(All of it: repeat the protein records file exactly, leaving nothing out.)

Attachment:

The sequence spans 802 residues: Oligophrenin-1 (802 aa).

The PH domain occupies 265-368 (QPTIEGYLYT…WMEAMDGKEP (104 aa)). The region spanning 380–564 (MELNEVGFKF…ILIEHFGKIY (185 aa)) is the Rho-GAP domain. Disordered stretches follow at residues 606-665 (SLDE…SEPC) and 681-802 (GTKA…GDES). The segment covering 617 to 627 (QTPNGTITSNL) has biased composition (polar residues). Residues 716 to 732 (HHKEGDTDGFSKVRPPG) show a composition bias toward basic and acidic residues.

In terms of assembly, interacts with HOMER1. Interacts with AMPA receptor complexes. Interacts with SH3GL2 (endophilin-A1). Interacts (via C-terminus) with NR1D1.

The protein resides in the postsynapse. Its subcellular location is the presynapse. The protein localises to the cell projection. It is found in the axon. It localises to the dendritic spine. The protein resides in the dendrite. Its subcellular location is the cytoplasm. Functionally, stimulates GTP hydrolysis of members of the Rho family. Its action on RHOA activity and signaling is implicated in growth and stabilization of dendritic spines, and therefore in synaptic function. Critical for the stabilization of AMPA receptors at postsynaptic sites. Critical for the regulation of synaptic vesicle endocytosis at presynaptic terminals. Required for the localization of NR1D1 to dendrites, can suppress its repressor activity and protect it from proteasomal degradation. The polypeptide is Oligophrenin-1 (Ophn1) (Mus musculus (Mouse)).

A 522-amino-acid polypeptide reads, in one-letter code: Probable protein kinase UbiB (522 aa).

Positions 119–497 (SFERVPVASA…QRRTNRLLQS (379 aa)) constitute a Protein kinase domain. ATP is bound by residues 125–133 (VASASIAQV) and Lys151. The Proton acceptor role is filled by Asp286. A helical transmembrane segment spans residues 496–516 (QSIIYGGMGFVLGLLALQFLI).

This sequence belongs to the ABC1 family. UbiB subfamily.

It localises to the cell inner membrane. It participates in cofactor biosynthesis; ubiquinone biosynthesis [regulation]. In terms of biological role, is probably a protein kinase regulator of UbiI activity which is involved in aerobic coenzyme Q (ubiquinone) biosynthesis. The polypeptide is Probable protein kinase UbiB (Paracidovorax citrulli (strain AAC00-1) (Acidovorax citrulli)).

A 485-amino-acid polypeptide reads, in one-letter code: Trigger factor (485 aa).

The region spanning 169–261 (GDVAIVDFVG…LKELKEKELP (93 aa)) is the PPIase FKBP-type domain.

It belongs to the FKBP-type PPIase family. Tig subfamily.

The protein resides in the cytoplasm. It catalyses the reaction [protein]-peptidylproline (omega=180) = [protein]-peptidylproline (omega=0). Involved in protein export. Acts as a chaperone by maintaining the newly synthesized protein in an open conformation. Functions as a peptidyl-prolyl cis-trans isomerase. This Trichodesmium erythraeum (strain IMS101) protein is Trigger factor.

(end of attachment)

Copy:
The sequence spans 802 residues: Oligophrenin-1 (802 aa).

The PH domain occupies 265-368 (QPTIEGYLYT…WMEAMDGKEP (104 aa)). The region spanning 380–564 (MELNEVGFKF…ILIEHFGKIY (185 aa)) is the Rho-GAP domain. Disordered stretches follow at residues 606-665 (SLDE…SEPC) and 681-802 (GTKA…GDES). The segment covering 617 to 627 (QTPNGTITSNL) has biased composition (polar residues). Residues 716 to 732 (HHKEGDTDGFSKVRPPG) show a composition bias toward basic and acidic residues.

In terms of assembly, interacts with HOMER1. Interacts with AMPA receptor complexes. Interacts with SH3GL2 (endophilin-A1). Interacts (via C-terminus) with NR1D1.

The protein resides in the postsynapse. Its subcellular location is the presynapse. The protein localises to the cell projection. It is found in the axon. It localises to the dendritic spine. The protein resides in the dendrite. Its subcellular location is the cytoplasm. Functionally, stimulates GTP hydrolysis of members of the Rho family. Its action on RHOA activity and signaling is implicated in growth and stabilization of dendritic spines, and therefore in synaptic function. Critical for the stabilization of AMPA receptors at postsynaptic sites. Critical for the regulation of synaptic vesicle endocytosis at presynaptic terminals. Required for the localization of NR1D1 to dendrites, can suppress its repressor activity and protect it from proteasomal degradation. The polypeptide is Oligophrenin-1 (Ophn1) (Mus musculus (Mouse)).

A 522-amino-acid polypeptide reads, in one-letter code: Probable protein kinase UbiB (522 aa).

Positions 119–497 (SFERVPVASA…QRRTNRLLQS (379 aa)) constitute a Protein kinase domain. ATP is bound by residues 125–133 (VASASIAQV) and Lys151. The Proton acceptor role is filled by Asp286. A helical transmembrane segment spans residues 496–516 (QSIIYGGMGFVLGLLALQFLI).

This sequence belongs to the ABC1 family. UbiB subfamily.

It localises to the cell inner membrane. It participates in cofactor biosynthesis; ubiquinone biosynthesis [regulation]. In terms of biological role, is probably a protein kinase regulator of UbiI activity which is involved in aerobic coenzyme Q (ubiquinone) biosynthesis. The polypeptide is Probable protein kinase UbiB (Paracidovorax citrulli (strain AAC00-1) (Acidovorax citrulli)).

A 485-amino-acid polypeptide reads, in one-letter code: Trigger factor (485 aa).

The region spanning 169–261 (GDVAIVDFVG…LKELKEKELP (93 aa)) is the PPIase FKBP-type domain.

It belongs to the FKBP-type PPIase family. Tig subfamily.

The protein resides in the cytoplasm. It catalyses the reaction [protein]-peptidylproline (omega=180) = [protein]-peptidylproline (omega=0). Involved in protein export. Acts as a chaperone by maintaining the newly synthesized protein in an open conformation. Functions as a peptidyl-prolyl cis-trans isomerase. This Trichodesmium erythraeum (strain IMS101) protein is Trigger factor.